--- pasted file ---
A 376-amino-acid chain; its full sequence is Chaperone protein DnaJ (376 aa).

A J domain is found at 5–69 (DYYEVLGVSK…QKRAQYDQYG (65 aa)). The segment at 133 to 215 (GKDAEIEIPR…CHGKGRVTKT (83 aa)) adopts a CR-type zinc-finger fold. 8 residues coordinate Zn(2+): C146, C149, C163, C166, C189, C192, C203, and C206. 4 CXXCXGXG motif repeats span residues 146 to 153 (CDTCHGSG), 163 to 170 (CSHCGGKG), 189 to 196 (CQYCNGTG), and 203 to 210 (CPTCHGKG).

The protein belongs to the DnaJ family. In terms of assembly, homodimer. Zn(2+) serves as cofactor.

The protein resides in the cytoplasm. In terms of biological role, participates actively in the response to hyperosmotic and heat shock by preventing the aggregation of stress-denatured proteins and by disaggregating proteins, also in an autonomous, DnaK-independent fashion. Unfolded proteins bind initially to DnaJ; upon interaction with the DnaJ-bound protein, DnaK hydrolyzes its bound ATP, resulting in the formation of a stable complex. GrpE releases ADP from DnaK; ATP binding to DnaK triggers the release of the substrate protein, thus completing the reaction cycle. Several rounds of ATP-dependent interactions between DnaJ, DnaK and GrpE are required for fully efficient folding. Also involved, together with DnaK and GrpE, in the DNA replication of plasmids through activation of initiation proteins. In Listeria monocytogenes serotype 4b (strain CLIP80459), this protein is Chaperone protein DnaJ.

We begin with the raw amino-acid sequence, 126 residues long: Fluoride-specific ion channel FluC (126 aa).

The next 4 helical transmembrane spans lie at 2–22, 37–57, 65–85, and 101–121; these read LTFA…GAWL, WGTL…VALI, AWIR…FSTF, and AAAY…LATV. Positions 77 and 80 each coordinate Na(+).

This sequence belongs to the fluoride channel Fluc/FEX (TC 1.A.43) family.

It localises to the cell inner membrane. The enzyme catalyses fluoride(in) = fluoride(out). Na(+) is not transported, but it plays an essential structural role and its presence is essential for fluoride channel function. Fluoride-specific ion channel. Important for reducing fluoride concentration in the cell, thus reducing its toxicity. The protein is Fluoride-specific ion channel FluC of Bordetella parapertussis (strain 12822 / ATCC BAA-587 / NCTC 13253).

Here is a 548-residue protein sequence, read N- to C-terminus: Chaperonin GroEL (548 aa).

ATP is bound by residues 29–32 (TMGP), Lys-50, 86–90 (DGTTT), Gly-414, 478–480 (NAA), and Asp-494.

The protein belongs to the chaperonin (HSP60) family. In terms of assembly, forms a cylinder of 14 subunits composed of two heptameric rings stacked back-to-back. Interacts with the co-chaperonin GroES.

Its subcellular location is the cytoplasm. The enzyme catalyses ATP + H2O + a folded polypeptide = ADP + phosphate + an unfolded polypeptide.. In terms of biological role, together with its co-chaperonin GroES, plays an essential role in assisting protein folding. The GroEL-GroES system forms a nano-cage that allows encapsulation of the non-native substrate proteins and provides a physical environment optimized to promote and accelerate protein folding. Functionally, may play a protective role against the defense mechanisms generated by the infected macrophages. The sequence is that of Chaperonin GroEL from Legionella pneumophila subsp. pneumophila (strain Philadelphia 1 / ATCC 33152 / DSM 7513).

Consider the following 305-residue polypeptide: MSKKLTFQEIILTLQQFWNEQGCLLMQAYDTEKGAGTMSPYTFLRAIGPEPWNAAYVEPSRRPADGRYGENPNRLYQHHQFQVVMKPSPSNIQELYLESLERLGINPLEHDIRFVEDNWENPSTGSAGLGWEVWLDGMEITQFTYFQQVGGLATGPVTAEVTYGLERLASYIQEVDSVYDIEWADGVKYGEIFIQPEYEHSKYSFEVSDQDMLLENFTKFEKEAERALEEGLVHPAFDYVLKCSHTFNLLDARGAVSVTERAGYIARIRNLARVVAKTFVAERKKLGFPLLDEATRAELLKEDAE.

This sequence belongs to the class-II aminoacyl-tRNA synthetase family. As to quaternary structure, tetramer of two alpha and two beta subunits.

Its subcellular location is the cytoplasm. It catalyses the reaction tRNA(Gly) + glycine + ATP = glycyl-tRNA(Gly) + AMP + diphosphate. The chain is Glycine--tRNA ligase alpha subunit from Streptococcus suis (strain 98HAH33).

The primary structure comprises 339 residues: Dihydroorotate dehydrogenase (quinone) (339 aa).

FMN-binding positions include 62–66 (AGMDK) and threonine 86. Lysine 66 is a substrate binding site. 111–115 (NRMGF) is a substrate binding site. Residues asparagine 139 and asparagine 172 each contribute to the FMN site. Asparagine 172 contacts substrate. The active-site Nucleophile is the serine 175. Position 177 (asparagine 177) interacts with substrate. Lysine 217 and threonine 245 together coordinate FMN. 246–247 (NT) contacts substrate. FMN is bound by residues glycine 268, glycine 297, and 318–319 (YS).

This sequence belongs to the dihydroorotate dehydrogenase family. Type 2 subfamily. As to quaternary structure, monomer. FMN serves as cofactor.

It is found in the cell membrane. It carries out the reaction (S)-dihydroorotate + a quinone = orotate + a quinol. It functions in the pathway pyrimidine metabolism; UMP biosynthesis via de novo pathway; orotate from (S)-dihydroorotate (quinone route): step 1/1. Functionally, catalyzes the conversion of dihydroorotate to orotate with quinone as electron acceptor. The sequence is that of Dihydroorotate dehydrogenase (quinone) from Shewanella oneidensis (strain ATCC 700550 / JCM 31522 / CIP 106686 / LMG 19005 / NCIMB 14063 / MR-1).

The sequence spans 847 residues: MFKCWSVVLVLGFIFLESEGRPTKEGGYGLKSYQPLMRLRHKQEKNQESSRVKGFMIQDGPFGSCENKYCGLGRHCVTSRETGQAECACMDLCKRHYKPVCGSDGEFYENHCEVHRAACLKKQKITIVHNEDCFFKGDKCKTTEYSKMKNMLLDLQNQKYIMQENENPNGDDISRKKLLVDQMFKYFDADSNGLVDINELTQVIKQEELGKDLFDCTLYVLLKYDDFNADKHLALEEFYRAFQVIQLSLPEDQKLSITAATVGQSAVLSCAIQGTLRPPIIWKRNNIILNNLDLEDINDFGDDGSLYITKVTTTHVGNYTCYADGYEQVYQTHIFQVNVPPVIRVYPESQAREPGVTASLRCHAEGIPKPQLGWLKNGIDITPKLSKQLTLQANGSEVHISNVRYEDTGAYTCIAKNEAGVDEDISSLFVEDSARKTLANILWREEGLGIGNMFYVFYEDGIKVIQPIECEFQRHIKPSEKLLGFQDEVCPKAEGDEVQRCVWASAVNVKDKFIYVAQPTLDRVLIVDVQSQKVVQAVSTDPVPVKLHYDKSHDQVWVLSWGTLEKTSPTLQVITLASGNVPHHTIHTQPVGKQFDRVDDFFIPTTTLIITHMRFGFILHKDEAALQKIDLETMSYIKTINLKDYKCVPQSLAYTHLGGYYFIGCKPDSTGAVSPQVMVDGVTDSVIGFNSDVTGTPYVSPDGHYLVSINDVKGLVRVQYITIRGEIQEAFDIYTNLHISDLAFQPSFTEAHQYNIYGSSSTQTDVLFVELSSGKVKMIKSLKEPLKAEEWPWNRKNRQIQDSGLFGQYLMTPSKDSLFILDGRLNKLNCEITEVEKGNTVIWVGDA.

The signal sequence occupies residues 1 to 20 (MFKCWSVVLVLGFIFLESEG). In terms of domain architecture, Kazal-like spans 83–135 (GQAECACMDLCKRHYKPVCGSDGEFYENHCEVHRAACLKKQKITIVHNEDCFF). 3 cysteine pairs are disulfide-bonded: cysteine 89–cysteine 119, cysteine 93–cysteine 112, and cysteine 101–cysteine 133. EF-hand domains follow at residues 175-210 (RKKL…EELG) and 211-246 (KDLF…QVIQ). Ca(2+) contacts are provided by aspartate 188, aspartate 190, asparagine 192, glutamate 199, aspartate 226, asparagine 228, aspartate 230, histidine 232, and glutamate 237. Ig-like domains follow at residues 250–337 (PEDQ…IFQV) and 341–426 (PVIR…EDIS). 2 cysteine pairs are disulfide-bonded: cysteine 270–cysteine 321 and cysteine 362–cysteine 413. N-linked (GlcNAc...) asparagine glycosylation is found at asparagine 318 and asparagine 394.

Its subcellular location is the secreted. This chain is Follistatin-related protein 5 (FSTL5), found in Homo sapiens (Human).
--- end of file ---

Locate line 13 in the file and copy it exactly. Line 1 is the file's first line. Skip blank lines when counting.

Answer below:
Consider the following 305-residue polypeptide: MSKKLTFQEIILTLQQFWNEQGCLLMQAYDTEKGAGTMSPYTFLRAIGPEPWNAAYVEPSRRPADGRYGENPNRLYQHHQFQVVMKPSPSNIQELYLESLERLGINPLEHDIRFVEDNWENPSTGSAGLGWEVWLDGMEITQFTYFQQVGGLATGPVTAEVTYGLERLASYIQEVDSVYDIEWADGVKYGEIFIQPEYEHSKYSFEVSDQDMLLENFTKFEKEAERALEEGLVHPAFDYVLKCSHTFNLLDARGAVSVTERAGYIARIRNLARVVAKTFVAERKKLGFPLLDEATRAELLKEDAE.